Evolution of the Modern Museum
The path for the currently prevalent modern form of museums was laid by the Ashmolean Museum set up in the University of Oxford that was open to the public. The earliest versions of public museums were however, accessible only to the middle and upper classes with rare chances of gaining an access at all.
An idea of this exclusivity can be gained by the fact that potential visitors to the British Museum had to apply for admission and only small groups were allowed to enter on any given day. The British Museum had gained immense popularity which caused people across all ages and social classes would vie for a chance to visit it especially on public holidays. The exclusivity was maintained with the fear of larger groups of visitors causing damage to the exhibits that were showcased in the museum.
The Louvre Museum in Paris was opened in 1793 during the French Revolution, the first ever public museum in France. The museum was the first of its kind to offer unrestricted access to the collections of the former royals for people across classes, status, and standing in the society. The gates to these intriguing treasures were opened up for the public at large for three days out of their 10 day unit. This treasure was further enriched as Napoleon acquired new artworks with each of his new conquests. After his defeat the treasures were returned but his concept of a museum as an impetus of patriotic commitment made a great impact all over Europe. The opening of such public museums signified an important phase in greater public access to the world of art and the ritualistic reassigning of ownership to a republican state.
This concept however was not new to the European art world. The building that is today occupied by Prado in Madrid was built long before the French Revolution and was used to showcase sections of the royal art collection. Similar institutions or galleries were built in Vienna, Munich and other European capitals too. This, however was not so in case of Great Britain, where the Royal Art Collections remained under private ownership of the royalty. The first such gallery was set up in 1814, Dulwich Picture Gallery which was followed by the establishment of the National Gallery that was opened to the public in 1824.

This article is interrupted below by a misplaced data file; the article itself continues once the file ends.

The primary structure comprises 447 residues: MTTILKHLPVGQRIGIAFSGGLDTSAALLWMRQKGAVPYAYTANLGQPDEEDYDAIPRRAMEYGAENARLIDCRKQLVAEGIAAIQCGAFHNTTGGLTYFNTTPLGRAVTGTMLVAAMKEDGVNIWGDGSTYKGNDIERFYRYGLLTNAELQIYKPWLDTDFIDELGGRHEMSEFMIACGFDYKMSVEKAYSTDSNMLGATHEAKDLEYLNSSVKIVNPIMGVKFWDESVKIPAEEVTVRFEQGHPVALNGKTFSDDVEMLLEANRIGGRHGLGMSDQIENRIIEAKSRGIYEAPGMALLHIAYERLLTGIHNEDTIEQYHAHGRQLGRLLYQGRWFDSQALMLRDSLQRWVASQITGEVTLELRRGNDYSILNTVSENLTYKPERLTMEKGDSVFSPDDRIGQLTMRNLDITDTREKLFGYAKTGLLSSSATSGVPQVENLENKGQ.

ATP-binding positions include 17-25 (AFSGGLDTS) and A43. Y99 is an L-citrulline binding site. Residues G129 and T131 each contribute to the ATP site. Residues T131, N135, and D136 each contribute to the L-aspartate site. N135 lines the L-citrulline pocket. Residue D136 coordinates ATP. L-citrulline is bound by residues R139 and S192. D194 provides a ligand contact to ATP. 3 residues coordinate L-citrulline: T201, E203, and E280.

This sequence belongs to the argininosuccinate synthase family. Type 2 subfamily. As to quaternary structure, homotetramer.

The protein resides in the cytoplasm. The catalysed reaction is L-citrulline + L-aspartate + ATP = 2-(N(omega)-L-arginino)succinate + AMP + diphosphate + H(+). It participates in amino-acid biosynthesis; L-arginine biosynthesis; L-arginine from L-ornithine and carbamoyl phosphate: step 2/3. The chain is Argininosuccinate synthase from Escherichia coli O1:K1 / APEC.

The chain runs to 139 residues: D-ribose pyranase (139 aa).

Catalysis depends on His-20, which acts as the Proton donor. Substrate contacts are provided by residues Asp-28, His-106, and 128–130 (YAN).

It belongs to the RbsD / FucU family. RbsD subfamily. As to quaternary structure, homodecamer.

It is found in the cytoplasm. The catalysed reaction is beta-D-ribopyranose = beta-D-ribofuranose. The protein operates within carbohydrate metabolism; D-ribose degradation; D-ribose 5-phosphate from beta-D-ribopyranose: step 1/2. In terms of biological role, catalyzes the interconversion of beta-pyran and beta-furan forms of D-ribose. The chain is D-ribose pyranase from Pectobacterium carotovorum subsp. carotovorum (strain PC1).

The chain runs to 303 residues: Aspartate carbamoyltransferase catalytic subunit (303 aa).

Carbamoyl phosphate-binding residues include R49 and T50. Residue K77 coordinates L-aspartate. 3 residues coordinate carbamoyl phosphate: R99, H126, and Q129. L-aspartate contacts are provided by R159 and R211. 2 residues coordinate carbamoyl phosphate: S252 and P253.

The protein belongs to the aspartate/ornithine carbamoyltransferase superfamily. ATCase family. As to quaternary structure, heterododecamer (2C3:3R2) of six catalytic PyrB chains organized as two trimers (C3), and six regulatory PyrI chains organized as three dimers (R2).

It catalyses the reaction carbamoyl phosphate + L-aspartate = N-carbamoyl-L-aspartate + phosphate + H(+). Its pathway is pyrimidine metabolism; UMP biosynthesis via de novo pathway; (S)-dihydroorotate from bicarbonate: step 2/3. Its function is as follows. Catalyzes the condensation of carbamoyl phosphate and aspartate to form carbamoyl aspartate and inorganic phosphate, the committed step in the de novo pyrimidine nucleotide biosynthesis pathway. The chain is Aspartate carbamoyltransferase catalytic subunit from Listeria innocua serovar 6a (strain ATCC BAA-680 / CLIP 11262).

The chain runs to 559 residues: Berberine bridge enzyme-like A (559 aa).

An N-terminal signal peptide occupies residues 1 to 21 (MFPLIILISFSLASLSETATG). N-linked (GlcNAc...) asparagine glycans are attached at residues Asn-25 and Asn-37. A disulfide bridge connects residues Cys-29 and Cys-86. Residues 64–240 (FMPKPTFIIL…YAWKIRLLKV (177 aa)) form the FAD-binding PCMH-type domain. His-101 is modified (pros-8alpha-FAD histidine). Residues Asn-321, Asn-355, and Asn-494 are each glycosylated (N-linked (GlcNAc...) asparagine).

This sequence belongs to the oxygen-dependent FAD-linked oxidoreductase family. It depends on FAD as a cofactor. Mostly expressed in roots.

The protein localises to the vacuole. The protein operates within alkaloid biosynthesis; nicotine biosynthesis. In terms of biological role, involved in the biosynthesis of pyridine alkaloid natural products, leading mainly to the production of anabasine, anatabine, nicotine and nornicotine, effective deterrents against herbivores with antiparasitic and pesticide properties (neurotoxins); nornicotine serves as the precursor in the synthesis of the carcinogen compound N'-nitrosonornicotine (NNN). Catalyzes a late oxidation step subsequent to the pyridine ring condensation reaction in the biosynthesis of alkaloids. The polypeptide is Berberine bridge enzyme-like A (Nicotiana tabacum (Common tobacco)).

It was only in the late 19th and early 20th century that the American museums reached a comparable status of the European museums as global leaders in creation and dissemination of new knowledge in theor very own areas of specialized interest. Due to an intense phase of intellectual and physical museum building this period was nicknamed “The Museum Period” or “The Museum Age”. Though many of these museums were established with an intent and interest to focus on showcasing the natural and artistic histories and evolution in North America. This focus however was later expanded to include the evolution of art and natural histories of a more global nature.